Renew Strength

A Hope and A Future

Let Your Heart Take Courage

God Will Restore You

Hope on the Grace of Jesus Christ

Remembering God’s Activity In Your Life

A Time to Remember 

Sometimes no commentary is needed other than God’s Word. The word of God is sufficient to drive home a point. I find this to be the case as I read Psalm 103 which teaches us to remember.

“Bless the Lord, oh my soul and all that is withing me, bless His Holy name.”

Psalm 103:1

 

“As a man thinketh in his heart, so he is.”

Proverbs 23:7

 

1. Remember His Forgiveness – Psalm 103:2, 10

“Praise the LORD, O my soul, and forget not all his benefits”

Psalm 103:2


“He does not treat us as our sins deserve or repay us according to our iniquities.”

Psalm 103:10

 

Never minimize the forgiveness of sin in your life.

 

2. Remember His Healing – Psalm 103:3b

“and heals all your diseases,”

Psalm 103:3b


“By His stripes we are healed”

Isaiah 53:5

 

Remember who is The Great Physician.

 

3. Remember His Redemption – Psalm103:4a

“who redeems your life from the pit”

Psalm 103:4a

 

Remember who is your Redeemer.

 

4. Remember His Steadfast Love – Psalm 103:4b – 5

“and crowns you with love and compassion, who satisfies your desires with good things so that your youth is renewed like the eagle’s.”

Psalm 103:4b -5

 

Remember who loves you unconditionally – Jesus Christ!

Why We Should Remember

 

Remembering to Remember

Remembering dates and events has always been easy for me. Maybe that’s why I’ve been fascinated by history all my life. This interest in people, places, events, and dates led me to earn an undergraduate degree in history.

When in seminary my church history teacher had me see the subject in a new light. On the white board in the classroom he wrote,

“History = HIS + Story.”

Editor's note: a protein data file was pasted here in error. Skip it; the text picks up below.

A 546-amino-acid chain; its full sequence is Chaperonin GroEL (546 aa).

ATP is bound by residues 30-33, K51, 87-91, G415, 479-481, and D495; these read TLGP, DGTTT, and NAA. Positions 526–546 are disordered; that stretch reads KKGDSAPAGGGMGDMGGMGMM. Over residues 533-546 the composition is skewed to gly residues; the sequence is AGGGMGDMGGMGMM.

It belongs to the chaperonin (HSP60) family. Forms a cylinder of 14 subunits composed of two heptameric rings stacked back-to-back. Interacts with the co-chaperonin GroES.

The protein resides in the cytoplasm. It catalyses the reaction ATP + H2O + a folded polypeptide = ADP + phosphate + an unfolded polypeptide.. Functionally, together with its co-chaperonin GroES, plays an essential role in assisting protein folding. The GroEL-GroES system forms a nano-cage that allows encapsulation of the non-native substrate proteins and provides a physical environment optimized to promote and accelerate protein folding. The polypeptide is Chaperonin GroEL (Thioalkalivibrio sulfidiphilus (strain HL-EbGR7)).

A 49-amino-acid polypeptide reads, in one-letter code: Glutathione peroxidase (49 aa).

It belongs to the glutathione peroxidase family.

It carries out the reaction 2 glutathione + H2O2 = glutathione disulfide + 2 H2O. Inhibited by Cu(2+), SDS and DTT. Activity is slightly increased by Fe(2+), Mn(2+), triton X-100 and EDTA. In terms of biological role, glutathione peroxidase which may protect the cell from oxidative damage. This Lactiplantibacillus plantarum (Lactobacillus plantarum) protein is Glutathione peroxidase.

He then said, “History is an accounting of God’s activity amongst humankind and the accounting of their obedience, disobedience, and even defiance toward Him.” That’s why it’s important we remember the past.

Did you the Bible also teaches us to remember?

Psalm 103 teaches us to remember.

“Bless the Lord, oh my soul and all that is within me, bless His Holy name.”

Psalm 103:1

“As a man thinketh in his heart, so he is.”

Proverbs 23:7

 

1. Remember His Forgiveness – Psalm 103:2, 10

“Praise the LORD, O my soul, and forget not all his benefits”

Psalm 103:2

“He does not treat us as our sins deserve or repay us according to our iniquities.”

Psalm 103:10

Never minimize the forgiveness of sin in your life.

 

2. Remember His Healing – Psalm 103:3b

“and heals all your diseases,”

Psalm 103:3b

“By His stripes we are healed”

Isaiah 53:5

Remember who is The Great Physician.

 

3. Remember His Redemption – Psalm103:4a

“who redeems your life from the pit”

Psalm 103:4a

Remember who is your Redeemer.

 

4. Remember His Steadfast Love – Psalm 103:4b – 5

“and crowns you with love and compassion, who satisfies your desires with good things so that your youth is renewed like the eagle’s.”

Psalm 103:4b -5

Remember who loves you unconditionally. 

 

Conclusion: 

The Bible and history teach us of HIS love and HIS story.

Meet the Poets: Carl Sandburg – 1919 and 1951 Pulitzer Prize for Poetry, 1940 Pulitzer Prize for History

“I make it clear why I write as I do and why other poets write as they do. After hundreds of experiments, I decided to go my own way in style and see what would happen.” – Carl Sandburg

Carl Sandburg (January 6, 1878 – July 22, 1967) was an American writer and editor, best known for his poetry. He received three Pulitzer Prizes: two for his poetry and another for his history, a biography of Abraham Lincoln.

Sandburg was almost unknown to the literary world when, in 1914, a group of his poems appeared in the nationally circulated Poetry magazine.